Football stumbles in homecoming defeat

Manitou Messenger - 2 hours 56 min ago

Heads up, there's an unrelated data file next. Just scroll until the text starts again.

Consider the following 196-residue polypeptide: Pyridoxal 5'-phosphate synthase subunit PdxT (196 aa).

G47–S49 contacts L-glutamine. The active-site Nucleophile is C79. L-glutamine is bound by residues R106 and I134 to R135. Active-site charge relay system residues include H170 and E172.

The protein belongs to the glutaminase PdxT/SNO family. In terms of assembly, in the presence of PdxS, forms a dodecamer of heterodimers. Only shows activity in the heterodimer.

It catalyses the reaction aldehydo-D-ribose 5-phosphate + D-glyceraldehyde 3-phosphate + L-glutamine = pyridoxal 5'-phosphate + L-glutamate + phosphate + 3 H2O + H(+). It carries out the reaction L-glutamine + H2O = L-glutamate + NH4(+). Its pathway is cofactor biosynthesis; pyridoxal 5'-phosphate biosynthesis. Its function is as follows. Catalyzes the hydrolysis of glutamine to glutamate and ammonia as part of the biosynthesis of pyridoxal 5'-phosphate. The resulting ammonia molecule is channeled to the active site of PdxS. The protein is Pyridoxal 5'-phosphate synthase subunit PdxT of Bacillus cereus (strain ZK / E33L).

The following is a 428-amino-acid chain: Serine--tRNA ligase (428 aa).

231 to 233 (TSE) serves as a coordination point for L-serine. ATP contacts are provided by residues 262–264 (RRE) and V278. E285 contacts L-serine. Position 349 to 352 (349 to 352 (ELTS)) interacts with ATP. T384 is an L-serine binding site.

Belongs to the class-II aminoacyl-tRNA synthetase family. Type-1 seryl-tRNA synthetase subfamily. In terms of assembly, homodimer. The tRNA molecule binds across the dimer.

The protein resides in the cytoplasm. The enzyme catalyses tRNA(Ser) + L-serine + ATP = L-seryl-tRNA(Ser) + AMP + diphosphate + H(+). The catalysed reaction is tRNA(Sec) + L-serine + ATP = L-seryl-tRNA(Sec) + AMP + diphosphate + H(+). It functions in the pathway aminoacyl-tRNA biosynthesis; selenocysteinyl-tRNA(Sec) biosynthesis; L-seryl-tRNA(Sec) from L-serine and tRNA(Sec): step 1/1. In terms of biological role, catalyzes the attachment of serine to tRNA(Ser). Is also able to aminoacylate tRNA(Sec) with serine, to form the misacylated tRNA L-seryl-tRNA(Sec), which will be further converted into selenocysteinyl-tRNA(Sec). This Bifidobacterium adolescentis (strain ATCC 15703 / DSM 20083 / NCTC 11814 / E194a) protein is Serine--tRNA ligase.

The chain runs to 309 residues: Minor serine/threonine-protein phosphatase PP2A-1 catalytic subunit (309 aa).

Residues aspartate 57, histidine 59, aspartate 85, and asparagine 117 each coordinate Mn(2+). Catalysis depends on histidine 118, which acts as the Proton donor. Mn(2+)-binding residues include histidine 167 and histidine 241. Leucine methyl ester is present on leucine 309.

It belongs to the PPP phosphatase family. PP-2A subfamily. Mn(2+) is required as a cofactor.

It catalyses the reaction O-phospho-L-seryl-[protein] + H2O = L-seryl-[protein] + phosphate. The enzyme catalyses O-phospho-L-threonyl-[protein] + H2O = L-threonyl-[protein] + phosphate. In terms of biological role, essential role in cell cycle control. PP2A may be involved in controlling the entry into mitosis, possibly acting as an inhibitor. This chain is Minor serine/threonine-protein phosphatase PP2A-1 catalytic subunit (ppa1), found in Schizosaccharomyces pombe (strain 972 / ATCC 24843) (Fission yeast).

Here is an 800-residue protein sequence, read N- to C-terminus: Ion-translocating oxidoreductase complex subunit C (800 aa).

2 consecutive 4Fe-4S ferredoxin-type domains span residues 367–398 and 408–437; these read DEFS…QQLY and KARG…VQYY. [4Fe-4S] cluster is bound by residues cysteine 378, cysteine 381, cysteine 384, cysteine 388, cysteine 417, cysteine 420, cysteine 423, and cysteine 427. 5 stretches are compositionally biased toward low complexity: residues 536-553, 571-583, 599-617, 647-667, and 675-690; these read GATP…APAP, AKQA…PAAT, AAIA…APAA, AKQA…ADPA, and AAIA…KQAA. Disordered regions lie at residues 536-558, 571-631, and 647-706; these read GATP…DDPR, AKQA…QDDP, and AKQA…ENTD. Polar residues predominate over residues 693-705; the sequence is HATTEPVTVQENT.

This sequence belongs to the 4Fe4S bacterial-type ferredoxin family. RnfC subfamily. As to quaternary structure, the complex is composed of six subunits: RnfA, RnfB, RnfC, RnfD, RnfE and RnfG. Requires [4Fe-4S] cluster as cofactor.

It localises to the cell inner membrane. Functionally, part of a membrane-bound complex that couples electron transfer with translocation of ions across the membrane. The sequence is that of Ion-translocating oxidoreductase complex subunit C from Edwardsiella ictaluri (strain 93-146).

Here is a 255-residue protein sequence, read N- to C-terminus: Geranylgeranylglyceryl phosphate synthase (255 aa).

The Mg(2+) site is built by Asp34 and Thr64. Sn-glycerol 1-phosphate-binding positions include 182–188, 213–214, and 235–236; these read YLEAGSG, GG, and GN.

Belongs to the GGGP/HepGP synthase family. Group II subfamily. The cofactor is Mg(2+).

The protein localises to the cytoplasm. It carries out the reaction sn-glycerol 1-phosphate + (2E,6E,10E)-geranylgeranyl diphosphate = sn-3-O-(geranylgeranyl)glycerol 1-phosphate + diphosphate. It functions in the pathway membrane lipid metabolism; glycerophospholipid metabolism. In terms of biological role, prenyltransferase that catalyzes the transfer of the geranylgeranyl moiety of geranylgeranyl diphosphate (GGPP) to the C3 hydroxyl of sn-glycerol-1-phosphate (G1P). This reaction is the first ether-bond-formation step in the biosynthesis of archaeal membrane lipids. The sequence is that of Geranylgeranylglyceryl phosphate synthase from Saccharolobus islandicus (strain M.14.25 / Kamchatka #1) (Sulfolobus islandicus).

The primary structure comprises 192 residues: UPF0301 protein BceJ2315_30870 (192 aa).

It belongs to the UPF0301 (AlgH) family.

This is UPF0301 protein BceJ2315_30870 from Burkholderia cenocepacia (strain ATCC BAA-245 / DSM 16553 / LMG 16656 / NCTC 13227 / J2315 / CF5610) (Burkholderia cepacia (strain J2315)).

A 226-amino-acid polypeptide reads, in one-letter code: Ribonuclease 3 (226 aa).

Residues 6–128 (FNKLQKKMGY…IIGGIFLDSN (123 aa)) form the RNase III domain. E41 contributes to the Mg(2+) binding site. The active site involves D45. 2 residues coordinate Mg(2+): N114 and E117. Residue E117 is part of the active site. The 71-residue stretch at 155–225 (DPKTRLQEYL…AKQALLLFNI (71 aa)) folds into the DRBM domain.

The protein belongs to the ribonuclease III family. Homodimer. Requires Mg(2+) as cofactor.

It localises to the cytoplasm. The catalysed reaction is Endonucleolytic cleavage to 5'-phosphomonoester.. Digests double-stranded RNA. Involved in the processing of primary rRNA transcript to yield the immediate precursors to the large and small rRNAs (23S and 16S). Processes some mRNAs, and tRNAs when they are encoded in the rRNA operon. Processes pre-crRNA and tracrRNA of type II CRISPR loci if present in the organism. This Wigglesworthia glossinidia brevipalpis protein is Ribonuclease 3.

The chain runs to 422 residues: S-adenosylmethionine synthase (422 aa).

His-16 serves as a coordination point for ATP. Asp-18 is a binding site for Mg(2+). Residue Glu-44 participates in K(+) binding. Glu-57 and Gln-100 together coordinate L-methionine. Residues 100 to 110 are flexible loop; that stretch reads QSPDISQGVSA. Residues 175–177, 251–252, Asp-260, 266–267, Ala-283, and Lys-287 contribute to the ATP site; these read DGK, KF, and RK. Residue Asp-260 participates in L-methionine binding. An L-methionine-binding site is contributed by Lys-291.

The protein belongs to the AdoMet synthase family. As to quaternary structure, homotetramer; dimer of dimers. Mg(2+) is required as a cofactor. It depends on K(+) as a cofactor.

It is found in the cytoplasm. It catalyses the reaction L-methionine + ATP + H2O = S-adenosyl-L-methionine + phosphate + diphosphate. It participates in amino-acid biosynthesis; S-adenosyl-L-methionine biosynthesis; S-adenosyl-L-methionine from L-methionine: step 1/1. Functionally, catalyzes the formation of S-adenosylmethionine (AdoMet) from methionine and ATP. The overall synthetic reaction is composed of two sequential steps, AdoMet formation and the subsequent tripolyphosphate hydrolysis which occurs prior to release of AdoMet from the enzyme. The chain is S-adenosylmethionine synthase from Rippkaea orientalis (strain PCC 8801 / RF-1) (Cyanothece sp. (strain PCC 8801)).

For the first two weeks of the season, St. Olaf football was looking like a possible dark horse contender. Following a convincing victory at Grinnell in which the offense exploded for 69 points, the Oles took Luther to double overtime in their first game on Manitou Field’s new artificial turf. While the eventual outcome of that contest was still a heartbreaking 46-40 loss, the team showed dramatic improvement over last year, when Luther won handily by three scores. The fierce passing attack was a force to be reckoned with; Jack Goldstein ’18 threw for eight touchdowns, four of which were hauled in by breakout receiver Jorgen Salveson ’18. St. Olaf seemed to have a brand new contender to go along with its new turf and optimism was running high.Fast forward two weeks, however, and that enthusiasm has significantly decreased. Following a humbling 44-0 beatdown in their first conference game against St. John’s, the Oles returned to Manitou Field on Saturday, Sept. 24 to reclaim their competitive ways in the highly anticipated homecoming matchup against Bethel, a team that had yet to gain a single victory.It should have been a close game. The Oles possess the raw talent capable of hanging tough against one of the conference’s weaker opponents. Unfortunately, that latent potential remained untapped as St. Olaf was soundly outmatched by Bethel, 44-7.Beginning the game with possession, things started off promisingly for the Oles as Goldstein fired two laser passes in a row to Troy Peterson ’18 and Salveson for 9 and 10 yards, respectively, netting St. Olaf a quick first down and immediate momentum. Sadly, it was to be the team’s only first down in a half that rapidly got out of hand. Following the first change of possession, Bethel’s offense started and quite simply didn’t stop, rushing for three touchdowns and throwing for one. Tommy Fleetham ’19 nabbed an interception with just under two and a half minutes remaining in the first quarter, reenergizing the Oles, but this momentum was halted two plays later when Goldstein threw an interception of his own and Bethel found the end zone three plays later. By halftime, the Royals led 27-0 and had replaced most of their starters with the second string.After taking a brutal sack at the start of the second quarter, Goldstein was replaced by Ricardo Johnson III ’18 who quietly put together a solid performance in Goldstein’s absence, throwing for 178 yards and zero interceptions. He even led the Oles to a touchdown of their own late in the game, though it occurred in garbage time after victory was well out of reach. Curiously enough, the statistics for both teams ended up being fairly comparable. Overall, St. Olaf actually had more total passing yards (204) than the Royals (152), and the time of possession was almost identical, with the Oles controlling the ball for 29:27 compared  to Bethel’s 30:33. Both teams even committed the same number of penalties throughout the contest (9 for each side), with Bethel’s 133 penalty yards topping St. Olaf’s total of 121. The outlier statistic and clear difference maker in the game was the rushing attack. Bethel posted 379 total yards on the ground, while St. Olaf actually ran for negative four yards during the game’s entirety.The Oles’ inability to establish the run game made them one-dimensional and easy to predict early on, which crippled  the offense. The defense’s inability to prevent Bethel’s running backs from lighting up Manitou Field clearly didn’t help matters. The stats are transparent; the Oles failed with the running game on both sides of the ball and that mistake cost them a win.Next up, St. Olaf gets a much needed week of rest before facing off against Hamline, an undefeated conference heavyweight. Things aren’t getting easier from here on out – the Oles must reclaim some semblance of fight if they hope to salvage a season that looked promising not too long ago.